As we continue to ride the wave of uncertainty with rolling lockdowns and tier restrictions, the signs of stress are showing in even the most serene of us.
Remember way back in early 2020 as we went into the first lockdown, and some of us relished it. You could put this down to whether the lovers of lockdown #1 were introverts versus extroverts. But it’s safe to say that a year on, everyone is fatigued by the emotional toll this has all taken.
Isolation, even if you’re not, strictly speaking, in Covid isolation, or completely alone, is challenging. On some level, we all crave human interaction.
What loneliness does to a person
If we were to look to research, a prolonged sense of loneliness can impact our mental health. It may cause anxiety, depression or feelings of stress. Of course, feeling lonely now and again doesn't mean you have to worry about getting depression, for example. At the same time, loneliness shouldn’t be trivialised. There are ways to tackle it and help others who are experiencing those emotions.
It’s also important to note that we are all human, across the age groups. Just because you’re young, old or somewhere in the middle doesn’t mean that you can’t feel lonely and struggle with your mental health as a result.
If you are concerned about a friend during lockdown, or you’re feeling lonely yourself, there are ways to increase your connection with the world safely, and within the guidelines. Here are six ways to spark your inspiration.
1. Simply send a message
It really can be as easy as that. Everyone has different pressures and responsibilities during this time. Perhaps you’re home-schooling your children. You may be working increased or more erratic shifts. Alternatively, you may be one of the people with too much time on their hands.
None of these scenarios or any others you may think of are comfortable places to be in. The good news is that there is a straightforward way to reach out to someone and feel a glow of connection. Sending someone a quick text and starting up a conversation is something most of us can fit into our days and benefit from.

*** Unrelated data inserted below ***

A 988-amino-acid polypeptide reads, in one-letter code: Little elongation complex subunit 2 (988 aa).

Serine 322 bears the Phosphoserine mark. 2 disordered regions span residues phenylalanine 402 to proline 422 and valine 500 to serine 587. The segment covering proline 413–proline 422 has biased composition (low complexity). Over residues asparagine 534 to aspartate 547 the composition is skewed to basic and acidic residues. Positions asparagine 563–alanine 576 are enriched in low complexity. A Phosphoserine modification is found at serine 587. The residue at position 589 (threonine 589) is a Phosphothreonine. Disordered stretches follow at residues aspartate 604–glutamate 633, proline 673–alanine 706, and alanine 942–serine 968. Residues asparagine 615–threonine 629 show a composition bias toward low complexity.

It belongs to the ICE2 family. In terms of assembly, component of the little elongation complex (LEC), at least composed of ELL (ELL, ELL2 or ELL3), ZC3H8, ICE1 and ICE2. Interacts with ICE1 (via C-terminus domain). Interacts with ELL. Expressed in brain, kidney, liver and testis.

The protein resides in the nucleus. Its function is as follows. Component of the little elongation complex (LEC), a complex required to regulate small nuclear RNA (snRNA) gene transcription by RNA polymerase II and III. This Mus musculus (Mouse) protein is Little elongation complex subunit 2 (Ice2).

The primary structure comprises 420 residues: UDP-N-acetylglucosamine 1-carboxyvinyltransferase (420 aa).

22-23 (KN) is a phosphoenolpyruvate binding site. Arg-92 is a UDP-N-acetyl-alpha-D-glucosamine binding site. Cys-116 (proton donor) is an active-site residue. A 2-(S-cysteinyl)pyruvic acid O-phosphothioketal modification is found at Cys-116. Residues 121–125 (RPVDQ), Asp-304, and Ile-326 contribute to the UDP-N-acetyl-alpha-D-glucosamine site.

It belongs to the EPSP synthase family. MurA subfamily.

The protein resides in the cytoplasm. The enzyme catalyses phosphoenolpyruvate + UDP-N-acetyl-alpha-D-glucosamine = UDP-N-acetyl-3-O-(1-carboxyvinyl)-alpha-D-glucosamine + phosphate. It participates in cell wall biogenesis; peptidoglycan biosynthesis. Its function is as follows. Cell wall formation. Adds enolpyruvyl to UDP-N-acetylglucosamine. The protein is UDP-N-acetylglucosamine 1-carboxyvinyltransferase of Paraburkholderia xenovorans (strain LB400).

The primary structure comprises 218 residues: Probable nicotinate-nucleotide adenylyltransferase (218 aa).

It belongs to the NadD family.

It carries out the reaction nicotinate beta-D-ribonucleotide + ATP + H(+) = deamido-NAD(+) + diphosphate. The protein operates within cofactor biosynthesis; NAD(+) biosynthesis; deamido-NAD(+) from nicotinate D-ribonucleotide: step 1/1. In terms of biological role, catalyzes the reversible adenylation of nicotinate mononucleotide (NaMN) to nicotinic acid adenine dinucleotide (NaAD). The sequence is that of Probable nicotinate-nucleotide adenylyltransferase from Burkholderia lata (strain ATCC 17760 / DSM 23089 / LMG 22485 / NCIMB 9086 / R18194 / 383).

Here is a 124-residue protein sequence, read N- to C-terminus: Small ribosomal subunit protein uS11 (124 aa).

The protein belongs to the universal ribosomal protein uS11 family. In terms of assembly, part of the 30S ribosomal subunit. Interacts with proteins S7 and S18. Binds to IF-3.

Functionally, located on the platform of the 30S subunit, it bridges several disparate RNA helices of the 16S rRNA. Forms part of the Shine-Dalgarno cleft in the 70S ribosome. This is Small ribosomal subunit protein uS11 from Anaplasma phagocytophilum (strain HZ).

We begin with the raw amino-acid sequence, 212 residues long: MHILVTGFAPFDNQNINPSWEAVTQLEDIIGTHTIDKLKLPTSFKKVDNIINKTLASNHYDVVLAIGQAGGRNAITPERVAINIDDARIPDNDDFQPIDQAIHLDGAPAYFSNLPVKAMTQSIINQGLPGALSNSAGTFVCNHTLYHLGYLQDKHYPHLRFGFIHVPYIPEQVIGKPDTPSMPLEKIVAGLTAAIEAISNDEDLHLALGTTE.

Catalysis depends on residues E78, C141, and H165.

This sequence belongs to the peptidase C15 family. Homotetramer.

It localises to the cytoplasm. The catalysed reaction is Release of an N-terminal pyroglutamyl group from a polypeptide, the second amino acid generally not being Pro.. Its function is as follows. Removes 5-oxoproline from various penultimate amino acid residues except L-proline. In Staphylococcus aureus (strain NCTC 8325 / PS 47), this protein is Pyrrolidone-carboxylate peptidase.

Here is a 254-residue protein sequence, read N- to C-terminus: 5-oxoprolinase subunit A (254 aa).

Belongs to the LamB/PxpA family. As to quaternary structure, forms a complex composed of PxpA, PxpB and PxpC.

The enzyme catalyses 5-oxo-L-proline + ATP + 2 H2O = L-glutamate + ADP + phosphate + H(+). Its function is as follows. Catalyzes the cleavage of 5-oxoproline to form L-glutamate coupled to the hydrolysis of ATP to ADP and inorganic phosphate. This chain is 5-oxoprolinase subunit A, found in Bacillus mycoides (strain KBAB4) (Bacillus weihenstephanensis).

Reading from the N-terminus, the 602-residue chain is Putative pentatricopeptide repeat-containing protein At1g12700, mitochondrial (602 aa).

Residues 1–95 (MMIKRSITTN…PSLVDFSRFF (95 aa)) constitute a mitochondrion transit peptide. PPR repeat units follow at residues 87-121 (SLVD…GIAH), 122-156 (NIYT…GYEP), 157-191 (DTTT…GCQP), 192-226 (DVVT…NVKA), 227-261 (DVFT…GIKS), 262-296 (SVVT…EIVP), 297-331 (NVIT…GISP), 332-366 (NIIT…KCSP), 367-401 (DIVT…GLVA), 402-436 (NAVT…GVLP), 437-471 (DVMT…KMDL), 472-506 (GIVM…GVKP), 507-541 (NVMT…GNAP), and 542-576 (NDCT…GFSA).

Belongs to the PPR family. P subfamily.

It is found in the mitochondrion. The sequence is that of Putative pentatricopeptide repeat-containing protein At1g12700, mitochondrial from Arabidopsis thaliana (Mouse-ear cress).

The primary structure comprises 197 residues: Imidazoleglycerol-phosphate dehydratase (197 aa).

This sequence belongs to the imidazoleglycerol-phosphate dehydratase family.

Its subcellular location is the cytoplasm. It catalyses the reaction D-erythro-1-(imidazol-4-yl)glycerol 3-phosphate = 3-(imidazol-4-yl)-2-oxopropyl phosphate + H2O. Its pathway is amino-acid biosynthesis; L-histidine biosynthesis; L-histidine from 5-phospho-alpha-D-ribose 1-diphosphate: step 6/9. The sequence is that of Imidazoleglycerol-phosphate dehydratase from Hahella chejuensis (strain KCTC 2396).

2. Plan face-to-face time
You may get a lovely boost from a message from a friend, but seeing someone’s face can pep you up like nothing else.
If you can’t be with someone due to distance, restrictions or because you’re shielding, a video call is the next best thing. Now, we’re all a bit more au fait with video calls after months of speaking to loved ones that way, but they can still be tricky to navigate, which may put some off. Like anything else in life, we can learn and improve, though! Some tips can make all the difference to enhance your calls.
If you can meet up in person and follow the guidelines, find time to do just that. This is the best way to truly engage with someone and lift your spirits, and that’s worth prioritising.
3. Brush up on your active listening skills
If you’ve ever had training on active listening, you’ll know all about this one straight away. The problem is whether you realise it or not, we’re all guilty of failing to practice active listening a lot of the time.
There are reasons to bear it in mind, however. For starters, it helps you understand other people better, and earn their trust. These qualities, among others, can improve your relationships beyond measure.
- Make eye contact
- Notice non-verbal behaviours
- Don’t interrupt
- Be patient
- Ask questions
4. Share passions and projects
If you’re at a loose end or wondering how to engage with someone, sharing passion projects, hobbies or even discussing interests could open up some interesting avenues.
It may be as simple as creating a list of films, programmes, music or books, and checking in with your friend to see how they are getting on with that same list. You can discuss likes and dislikes along the way.
Alternatively, a new, shared hobby could be just what you and your friends need. That could be baking bread and sharing your results. Or starting an exercise regime and tracking each other’s progress. Whatever inspires you, remember to keep in touch with your friend and share the experience.
5. Practice patience
Active listening is a big part of being patient, because by really noticing how someone is communicating, both verbally and non-verbally, you can understand how they are feeling. That said, it’s not always easy to remain patient when everyone is under pressure.
Remaining patient with your friends and family is vital if we are to build on your relationships during this time. Similarly, if you’re the one struggling with your mental health, you may jump to negative conclusions when speaking with friends.
If you need a quick reset, there are tools to help you rebalance and put things in perspective.
6. Recognise when professional help is needed
This is a tough and unique time. Understandably, so many of us feel an array of emotions, from anger to loneliness, stress to sadness. It’s little wonder that surveys looking at the effects of the COVID-19 pandemic on mental health have discovered that more people seek professional help for new and pre-existing mental health conditions.
Seeking professional help can be a positive and crucial first step for anyone struggling during this time. Most of us are not mental health professionals ourselves, and although we can reach out and care for our loved ones, we just may not be able to give them the kind of support they need.
Helping friends struggling with lockdown
If you or a friend is struggling with their mental health, there are ways to get help. No one should feel alone in this, regardless of the isolation we are facing each day. To see what services are available, visit the government website.